The other reserve cornerback on the organizational chart is redshirt junior Koyal George. A two-time All-Big East Conference selection out of Havelock (NC) High School, George was a speedy, deep-threat receiver for the Rams. As a senior, he tallied 17 catches for 409 yards and six touchdowns, averaging over 24 yards a catch, and he also totaled four interceptions as a cornerback.
However, colleges never came calling and he enrolled at NC State looking to major in computer science and walk on to the football team.
Last spring, George was a walk on receiver who had a 75-yard reception in the Red/White Game, but few fans probably took notice. However, he continued to work hard and despite a roster full of scholarship wide receivers, George impressed the coaches and entered the rotation in 2007.
He played in just seven games and for 45 snaps offensively for the Wolfpack, but caught three passes for 54 yards, including a 25-yard touchdown in the win over Virginia.
For his efforts, George was awarded a scholarship by head coach Tom O'Brien, but due to the depth at wide receiver, and lack of it at cornerback, he was moved to field corner prior to spring practice.
The 5-foot-11, 169-pounder is battling with DeAndre Morgan for the starting job at field corner, and thus far he appears to be making an impression.
"He's doing a great job for us," coach O'Brien stated at Monday's press conference.
Gray is a seasoned veteran and should have the boundary corner position locked up, and the battle appears to be at field corner where Morgan and George are going at it.
George lacks the experience of Morgan, but all indications are he likes to mix it up and athletically he can get the job done. Morgan has been beaten deep some in games and has had a couple of blown assignments, and mistakes that result in big plays will get you pulled by NC State's staff. Last year they would replace corners in between plays if they made mistakes, and look for those type of substitutions to continue.
Competition is good, so if George is really pushing Morgan, that must mean he's adapting very well at the position.
Ideally, all four cornerbacks will remain healthy and continue improving. The Pack will enroll two true freshmen in Miami (FL) Dr. Krop standout Gary Grant and Lincolnton (NC) two-way talent C.J. Wilson, and one of those two might be needed to contribute next season.
On film, Grant displays a very good backpedal and ability to turn his hips and stay locked on the receiver. He shows good lateral quickness and closing speed as well. Grant is a player that opposing teams simply didn't test very often because of his ability to take away the other team's top receiving threat.
In hindsight, NC State was smart in jumping on Grant early and never letting up. When UNC and Miami came calling later on in the recruiting year, Grant rewarded the Pack's loyalty by making a commitment to State early last December and then sticking with them throughout the rest of the recruiting year.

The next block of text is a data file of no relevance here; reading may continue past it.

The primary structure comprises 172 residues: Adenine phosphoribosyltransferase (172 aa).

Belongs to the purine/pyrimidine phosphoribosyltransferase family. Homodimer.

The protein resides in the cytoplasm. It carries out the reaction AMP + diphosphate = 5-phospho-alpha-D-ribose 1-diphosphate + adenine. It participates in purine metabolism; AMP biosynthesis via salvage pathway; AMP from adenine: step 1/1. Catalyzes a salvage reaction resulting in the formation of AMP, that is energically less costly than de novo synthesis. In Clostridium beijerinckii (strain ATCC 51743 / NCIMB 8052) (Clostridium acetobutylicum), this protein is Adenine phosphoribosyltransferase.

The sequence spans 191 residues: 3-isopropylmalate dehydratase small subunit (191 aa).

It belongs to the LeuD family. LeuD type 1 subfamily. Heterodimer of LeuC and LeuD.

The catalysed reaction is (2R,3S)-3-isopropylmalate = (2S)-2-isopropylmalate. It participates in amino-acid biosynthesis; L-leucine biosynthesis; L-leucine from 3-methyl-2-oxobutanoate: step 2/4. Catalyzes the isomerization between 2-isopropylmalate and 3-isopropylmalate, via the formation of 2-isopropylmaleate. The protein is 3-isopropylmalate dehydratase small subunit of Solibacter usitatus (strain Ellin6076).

Although a redshirt year would probably be a best-case scenario, the Pack's lack of ideal depth might prevent that. Depending on how he adjusts this fall, Grant could be a player that challenges for some playing time before the season is over.
Wilson caught the eye of the Wolfpack coaches during the state playoffs and Shrine Bowl. Accepting of the fact that he would likely play his college football at a smaller school, Wilson was thrilled when his mother informed him that NC State was offering a scholarship. Within a week of earning the Wolfpack offer, he had made an official visit to State and given a commitment to run with the Pack.
On the high school level, Wilson was known as one of North Carolina's top tailbacks, leading his team to a state championship and earning MVP honors along the way. However, Wilson did get some time at cornerback during the season and made the most of his snaps when on defense, finishing up with an impressive four interceptions and seven pass breakups in limited duty.
Although somewhat raw as a corner, Wilson was able to excel on the high school level because his speed, quickness, and athleticism were almost always better than the competition he faced.
In college, the talent level will be much better and Wilson will obviously have to rely more on technique and fundamentals along with his natural talent in order to be successful. This means he will likely need some time in defensive back's coach Mike Reed's system to hone his skills before hitting the field for the Wolfpack.
Ideally, one of the two true freshmen will be able to contribute in 2008 for the Wolfpack.
The Pack has a solid two-deep at cornerback. Ellis is a saavy defensive back capable of contributing, and Morgan and Gray are experienced starters. The wildcard is George. Assuming he can make the transition successfully, all four have what it takes athletically to succeed at the position.
Look for Morgan and Gray to start in 2008 with Ellis and George as the reserves, and both true freshmen could be in the mix.